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Feb 2017
Trish Foundation contributes to first-ever discovery
Jun 2017
Researchers funded by the Trish Foundation making great progress
Dec 2017
Announcement by NHMRC
Jan 2018
2018 Round of Funding Four new Projects announced
Jun 2018
Exciting regrowth of nerve fibres
Jun 2018
Dr Merson secures $1 million from NHMRC
Jun 2018
Findings submitted for publication
Jan 2019
New Research Projects commencing 2019 announced

An expert problem solver

focusing on stopping MS progression

By Lisa Burling, LBPR

American composer Duke Ellington famously said “A problem is a chance for you to do your best”, a sentiment certainly shared by Associate Professor Peter Crouch in the Department of Pharmacology & Therapeutics at Faculty of Medicine, Dentistry & Health Sciences at The University of Melbourne.
 
   

A/Prof Peter Crouch (left) and his colleague Dr James Hilton

“I think every scientist is naturally drawn to problem solving and that’s definitely true of me.  I love the opportunity to get my teeth stuck into problems to solve and really enjoy the scientific process of coming up with ideas then testing their veracity with the right experiments.  I’d be happy trying to solve relatively esoteric problems, but when there’s a real need out there for the answers that we’re trying to generate, that really gives me the extra drive.”

A/Prof Crouch’s research into Multiple Sclerosis (MS) focuses on the progression of the disease, so his ambition and that of his team is to develop the drug that stops the progression. 

“Obviously, the ultimate goal for progressive MS would be to find the treatment that is completely restorative, but I think finding the drug that can stop worsening of symptoms would be a pretty good start,” he says.

Currently working on a three-year project, supported by the Trish MS Research Foundation and MS Research Australia, that aims to better understand the role of the micronutrient copper in progressive MS, A/Prof Crouch and his fellow researchers are aiming to better understand the extent of copper-related changes in human, progressive MS tissue and to explore the full potential of their therapeutic strategy.

“Copper is essential for all forms of life; in people it is needed in every cell throughout the body.  Prior to starting this project we had identified that the natural requirement for copper is shifted in progressive forms of MS and that a copper-containing compound provides positive therapeutic outcomes in animal models of MS,” he explains.

It’s often said that whatever you liked doing as a child is a nudge from your soul as to what you should pursue as a career – do what you love and you’ll never work a day in your life! Wisely, A/Prof Crouch took this approach when considering going to university and choosing his degree. 

“I thought about the subjects at high school that I enjoyed the most and I always enjoyed biology, so when I started looking into courses available at different universities I was immediately keen on the course offered at La Trobe University where I could do pure biology for the whole three-year degree.  I loved every minute of it, and when I found out that you could become a professional scientist via Honours then a PhD, I knew I’d found the career for me.  I’ve been working in labs full-time since 1997, and I still love every minute of it.”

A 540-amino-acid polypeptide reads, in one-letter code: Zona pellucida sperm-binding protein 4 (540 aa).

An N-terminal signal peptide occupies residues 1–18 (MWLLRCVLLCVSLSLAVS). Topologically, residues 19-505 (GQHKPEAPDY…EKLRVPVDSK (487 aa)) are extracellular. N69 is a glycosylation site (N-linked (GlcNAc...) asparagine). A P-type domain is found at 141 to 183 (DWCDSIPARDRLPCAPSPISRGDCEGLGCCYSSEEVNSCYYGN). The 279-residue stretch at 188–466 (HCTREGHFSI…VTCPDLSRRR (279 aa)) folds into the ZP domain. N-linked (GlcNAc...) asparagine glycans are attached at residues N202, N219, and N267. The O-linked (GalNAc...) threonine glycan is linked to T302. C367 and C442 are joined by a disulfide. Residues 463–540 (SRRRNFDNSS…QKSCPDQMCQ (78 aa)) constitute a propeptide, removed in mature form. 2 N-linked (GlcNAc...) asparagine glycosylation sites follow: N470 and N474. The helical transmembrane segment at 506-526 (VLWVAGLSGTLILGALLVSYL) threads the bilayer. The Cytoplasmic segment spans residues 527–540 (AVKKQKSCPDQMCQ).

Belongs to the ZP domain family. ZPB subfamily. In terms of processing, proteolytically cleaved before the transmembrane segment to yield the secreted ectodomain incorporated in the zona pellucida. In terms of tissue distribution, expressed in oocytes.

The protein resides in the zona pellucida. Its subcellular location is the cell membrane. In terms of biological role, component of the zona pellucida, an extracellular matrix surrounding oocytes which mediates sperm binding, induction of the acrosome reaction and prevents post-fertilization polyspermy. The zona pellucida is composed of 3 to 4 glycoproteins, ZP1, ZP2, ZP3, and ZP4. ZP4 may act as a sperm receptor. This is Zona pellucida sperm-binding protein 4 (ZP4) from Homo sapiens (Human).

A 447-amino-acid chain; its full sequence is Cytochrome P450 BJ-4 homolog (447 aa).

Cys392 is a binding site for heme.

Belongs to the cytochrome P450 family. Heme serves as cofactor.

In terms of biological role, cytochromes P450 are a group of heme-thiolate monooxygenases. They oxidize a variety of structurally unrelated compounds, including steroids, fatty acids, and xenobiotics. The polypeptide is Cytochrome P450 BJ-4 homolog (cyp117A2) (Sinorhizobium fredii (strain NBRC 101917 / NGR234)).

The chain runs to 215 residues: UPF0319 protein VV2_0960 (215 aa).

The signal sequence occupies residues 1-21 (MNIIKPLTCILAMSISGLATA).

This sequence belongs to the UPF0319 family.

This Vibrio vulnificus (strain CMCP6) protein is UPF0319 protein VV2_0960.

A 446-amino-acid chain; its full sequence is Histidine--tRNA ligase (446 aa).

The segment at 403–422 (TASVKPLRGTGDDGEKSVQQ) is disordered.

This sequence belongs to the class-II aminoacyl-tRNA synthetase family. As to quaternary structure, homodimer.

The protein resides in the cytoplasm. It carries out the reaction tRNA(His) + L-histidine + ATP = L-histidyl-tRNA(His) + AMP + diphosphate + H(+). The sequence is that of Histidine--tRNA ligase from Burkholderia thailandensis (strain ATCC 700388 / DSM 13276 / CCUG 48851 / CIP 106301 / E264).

Although no day is “typical”, A/Prof Crouch feels comfortable wearing a lab coat and loves being in the lab.  His ideal day involves getting to work super early in the morning, going straight into the lab, then spend the entire day in the lab doing experiments. A common theme is doing what needs to be done so that his team can keep doing the lab work as there’s a lot that needs to be done just to keep the lab operational and to maintain the work flow:  “If I can do as much as possible to ensure that the people in my team keep generating data, that’s a good thing.”

That said, career highlights for A/Prof Crouch go well beyond the lab and across borders. “I have had the opportunity to meet people across the globe; a few jars of beer and a bit of science talk is pretty nice, and being able to do it in amazing places like Tokyo, Padova, Taipei or Glasgow is definitely enjoyable.”

He adds that highlights are always those moments when his work and that of his team is validated: “Making a new discovery is great, but having an independent group validate your findings is very rewarding.”

A/Prof Crouch also highlights the role of collaboration in achieving success in his research projects, including those centred on MS: “We’re very fortunate to have direct access to some pretty amazing technical resources, as well as some very talented scientists and clinicians, not just in neuroscience and neurology, but across many different disciplines. The work we do extends well beyond my immediate team, so if we’re successful in our endeavours, our success will come from the collaborative partnerships that we’ve formed, not just the experiments that are done within my lab.”

With a family made up of his beautiful wife and two kids, and an old cat who’s now blind, outside of work A/Prof Crouch is a self-confessed home-body. 

“I really enjoy rainy days at home when we all get cosy inside and spend some quality time together.  But if we were to venture out and about, camping trips are always a favourite, especially in amongst tall trees. In summer, my favourite, self-indulgent, spare time activity is listening to test match cricket on the radio.”


     
Trish Foundation & MS Research Australia Working together to find a cure for MS
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